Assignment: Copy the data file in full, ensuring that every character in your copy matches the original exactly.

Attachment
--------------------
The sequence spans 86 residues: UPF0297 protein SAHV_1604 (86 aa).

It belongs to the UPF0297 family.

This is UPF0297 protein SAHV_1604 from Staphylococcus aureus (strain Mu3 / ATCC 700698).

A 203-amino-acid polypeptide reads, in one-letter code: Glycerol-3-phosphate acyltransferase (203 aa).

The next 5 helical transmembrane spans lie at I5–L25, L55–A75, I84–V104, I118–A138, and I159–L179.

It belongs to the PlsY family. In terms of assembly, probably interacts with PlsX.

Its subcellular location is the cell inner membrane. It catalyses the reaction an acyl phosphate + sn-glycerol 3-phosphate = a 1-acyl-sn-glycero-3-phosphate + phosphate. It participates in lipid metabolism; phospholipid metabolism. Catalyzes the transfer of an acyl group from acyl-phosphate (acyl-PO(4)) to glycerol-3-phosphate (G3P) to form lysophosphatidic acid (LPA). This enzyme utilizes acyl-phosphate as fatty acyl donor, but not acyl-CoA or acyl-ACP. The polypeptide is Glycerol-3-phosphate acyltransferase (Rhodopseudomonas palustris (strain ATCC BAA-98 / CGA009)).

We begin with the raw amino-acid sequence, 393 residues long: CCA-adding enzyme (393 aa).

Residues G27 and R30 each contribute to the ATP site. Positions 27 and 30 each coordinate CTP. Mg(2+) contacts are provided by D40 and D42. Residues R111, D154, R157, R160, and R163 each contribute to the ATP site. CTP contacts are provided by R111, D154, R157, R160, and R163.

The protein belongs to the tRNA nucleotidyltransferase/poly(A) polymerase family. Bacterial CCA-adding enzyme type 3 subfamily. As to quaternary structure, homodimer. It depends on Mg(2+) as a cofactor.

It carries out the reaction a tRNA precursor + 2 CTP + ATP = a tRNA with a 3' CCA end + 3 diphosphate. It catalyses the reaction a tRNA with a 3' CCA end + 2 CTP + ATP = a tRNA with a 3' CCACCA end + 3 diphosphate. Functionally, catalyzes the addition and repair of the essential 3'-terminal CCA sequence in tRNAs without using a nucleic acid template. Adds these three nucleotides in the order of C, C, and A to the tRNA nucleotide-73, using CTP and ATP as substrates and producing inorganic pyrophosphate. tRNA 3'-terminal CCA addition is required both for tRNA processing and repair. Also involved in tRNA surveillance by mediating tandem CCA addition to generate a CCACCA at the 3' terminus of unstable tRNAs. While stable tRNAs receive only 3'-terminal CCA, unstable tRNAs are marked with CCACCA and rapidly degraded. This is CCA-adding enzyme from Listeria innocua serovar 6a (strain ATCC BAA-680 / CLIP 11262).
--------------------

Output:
The sequence spans 86 residues: UPF0297 protein SAHV_1604 (86 aa).

It belongs to the UPF0297 family.

This is UPF0297 protein SAHV_1604 from Staphylococcus aureus (strain Mu3 / ATCC 700698).

A 203-amino-acid polypeptide reads, in one-letter code: Glycerol-3-phosphate acyltransferase (203 aa).

The next 5 helical transmembrane spans lie at I5–L25, L55–A75, I84–V104, I118–A138, and I159–L179.

It belongs to the PlsY family. In terms of assembly, probably interacts with PlsX.

Its subcellular location is the cell inner membrane. It catalyses the reaction an acyl phosphate + sn-glycerol 3-phosphate = a 1-acyl-sn-glycero-3-phosphate + phosphate. It participates in lipid metabolism; phospholipid metabolism. Catalyzes the transfer of an acyl group from acyl-phosphate (acyl-PO(4)) to glycerol-3-phosphate (G3P) to form lysophosphatidic acid (LPA). This enzyme utilizes acyl-phosphate as fatty acyl donor, but not acyl-CoA or acyl-ACP. The polypeptide is Glycerol-3-phosphate acyltransferase (Rhodopseudomonas palustris (strain ATCC BAA-98 / CGA009)).

We begin with the raw amino-acid sequence, 393 residues long: CCA-adding enzyme (393 aa).

Residues G27 and R30 each contribute to the ATP site. Positions 27 and 30 each coordinate CTP. Mg(2+) contacts are provided by D40 and D42. Residues R111, D154, R157, R160, and R163 each contribute to the ATP site. CTP contacts are provided by R111, D154, R157, R160, and R163.

The protein belongs to the tRNA nucleotidyltransferase/poly(A) polymerase family. Bacterial CCA-adding enzyme type 3 subfamily. As to quaternary structure, homodimer. It depends on Mg(2+) as a cofactor.

It carries out the reaction a tRNA precursor + 2 CTP + ATP = a tRNA with a 3' CCA end + 3 diphosphate. It catalyses the reaction a tRNA with a 3' CCA end + 2 CTP + ATP = a tRNA with a 3' CCACCA end + 3 diphosphate. Functionally, catalyzes the addition and repair of the essential 3'-terminal CCA sequence in tRNAs without using a nucleic acid template. Adds these three nucleotides in the order of C, C, and A to the tRNA nucleotide-73, using CTP and ATP as substrates and producing inorganic pyrophosphate. tRNA 3'-terminal CCA addition is required both for tRNA processing and repair. Also involved in tRNA surveillance by mediating tandem CCA addition to generate a CCACCA at the 3' terminus of unstable tRNAs. While stable tRNAs receive only 3'-terminal CCA, unstable tRNAs are marked with CCACCA and rapidly degraded. This is CCA-adding enzyme from Listeria innocua serovar 6a (strain ATCC BAA-680 / CLIP 11262).